Akron, OH (May 5, 2004)–Ray Dolby was inducted into the National Inventors Hall of Fame on Saturday, May 1, in recognition of his invention of the Dolby noise reduction system which electronically reduces the tape hiss and other noise inherent in analog audio tape recording and playback.
“Ray Dolby changed the face of the recording industry with his noise reduction system. The multitrack recording techniques that blossomed in the late 1960s and early 1970s would have been impossible without Dolby’s invention because the tape hiss would have been intolerable,” said Fred Allen, head of the Selection Committee for the National Inventors Hall of Fame Foundation. “And today, applied to consumer formats and motion picture sound, the results are even more far-reaching. With the removal of tape noise, cinema sound became higher fidelity and paved the way for even more sophisticated surround sound formats like Dolby Stereo.”
With Dolby noise reduction, sound is passed through an encoder as it is recorded, and then played back through a decoder, dramatically lowering background noise and hiss added by the recording process with none of the side effects inherent in previous attempts at noise reduction.
At a ceremony on Saturday at the National Inventors Hall of Fame headquarters in Akron, OH, Dolby–along with nineteen other inventors including Frederick Banting, Charles Best, and James Collip, the inventors of insulin; Harry Coover, the inventor of Superglue; Ivan Getting and Bradford Parkinson, co-inventors of Global Positioning Systems–joined such legendary inventors as Alexander Graham Bell, Eli Whitney, and Thomas Edison in the National Inventors Hall of Fame. To qualify for this distinction, an inductee’s invention must have contributed to the welfare of society and have promoted the progress of science and the useful arts. All nominations are reviewed by the National Inventors Hall of Fame Selection Committee, comprising representatives from national science and technology organizations.
Ray Dolby received a BS in electrical engineering from Stanford University in 1957 and a PhD in physics from Cambridge University in 1961. He founded Dolby Laboratories in 1965 to further develop his ideas about noise reduction. By 1967, major record labels such as Decca in the UK and RCA, MCA, and CBS in the U.S. were using Dolby noise reduction.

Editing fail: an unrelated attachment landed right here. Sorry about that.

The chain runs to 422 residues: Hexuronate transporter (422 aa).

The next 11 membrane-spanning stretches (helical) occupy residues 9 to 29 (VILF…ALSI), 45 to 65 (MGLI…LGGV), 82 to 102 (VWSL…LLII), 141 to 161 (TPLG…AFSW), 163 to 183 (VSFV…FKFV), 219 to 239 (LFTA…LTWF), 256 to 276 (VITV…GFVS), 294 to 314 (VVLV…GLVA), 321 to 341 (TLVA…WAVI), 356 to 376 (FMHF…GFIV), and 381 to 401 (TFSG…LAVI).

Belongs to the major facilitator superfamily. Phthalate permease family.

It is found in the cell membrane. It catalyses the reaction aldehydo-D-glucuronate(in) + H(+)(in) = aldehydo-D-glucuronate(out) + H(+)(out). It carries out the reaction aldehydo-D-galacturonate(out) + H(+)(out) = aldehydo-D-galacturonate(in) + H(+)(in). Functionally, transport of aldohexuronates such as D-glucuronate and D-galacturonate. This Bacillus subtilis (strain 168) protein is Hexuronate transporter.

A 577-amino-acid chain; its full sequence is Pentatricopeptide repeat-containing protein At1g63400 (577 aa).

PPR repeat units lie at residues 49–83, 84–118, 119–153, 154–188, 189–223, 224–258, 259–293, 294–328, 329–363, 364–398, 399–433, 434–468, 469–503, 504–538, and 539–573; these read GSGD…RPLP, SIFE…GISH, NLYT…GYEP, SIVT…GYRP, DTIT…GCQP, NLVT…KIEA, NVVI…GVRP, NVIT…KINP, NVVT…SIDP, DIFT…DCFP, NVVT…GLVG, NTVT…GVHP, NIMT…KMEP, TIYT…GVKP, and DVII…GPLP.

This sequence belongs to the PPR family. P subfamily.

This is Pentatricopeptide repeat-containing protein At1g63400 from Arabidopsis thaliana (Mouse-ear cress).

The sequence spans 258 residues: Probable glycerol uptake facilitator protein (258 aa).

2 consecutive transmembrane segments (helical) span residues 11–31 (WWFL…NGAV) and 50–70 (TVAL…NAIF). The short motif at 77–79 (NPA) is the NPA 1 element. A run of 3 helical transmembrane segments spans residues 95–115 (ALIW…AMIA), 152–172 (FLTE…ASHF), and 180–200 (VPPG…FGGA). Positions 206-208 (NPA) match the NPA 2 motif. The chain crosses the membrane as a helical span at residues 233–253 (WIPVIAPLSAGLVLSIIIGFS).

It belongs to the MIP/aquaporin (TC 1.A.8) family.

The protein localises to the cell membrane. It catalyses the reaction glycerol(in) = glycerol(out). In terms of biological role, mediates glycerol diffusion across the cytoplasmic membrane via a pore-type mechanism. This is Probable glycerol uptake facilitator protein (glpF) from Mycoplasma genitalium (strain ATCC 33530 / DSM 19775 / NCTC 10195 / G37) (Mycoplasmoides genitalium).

For nearly 40 years, Ray and Dolby Laboratories have continued to innovate and lead sound technology. Highlights include Dolby Stereo, the first Dolby multichannel surround sound format for the cinema which gained widespread recognition with the release Star Wars in 1977. Dolby then brought surround sound to the home in the early ’80s with the invention of Dolby Surround and Dolby Surround Pro Logic. The company’s reputation as a leader in audio technology was greatly enhanced in 1986 with the introduction of Dolby SR (spectral recording), a powerful new system which improved existing professional analog recorders to equal, and in some respects surpass, very costly digital recorders. In 1992, Dolby Digital was introduced for multichannel applications, including film sound and digital surround sound in the home.
Today, Dolby Laboratories continues to bring the entertainment experience forward with such remarkable technologies as Dolby Digital EX, Dolby Headphone, Dolby Virtual Speaker, and Dolby Pro Logic II. Dolby technologies have applications in audio recording and post-production, cinema, home theater, television broadcasting, PCs, videogames, automobiles, and personal computers.
Dolby Laboratories has licensed over 1.5 billion consumer products, including over 500 million products incorporating Dolby Digital and almost 200 million home theater systems incorporating Dolby technology. Additionally, the company has been granted 780 patents in 28 countries and 771 trademark registrations in 96 countries. Dolby films are mixed in 50 countries.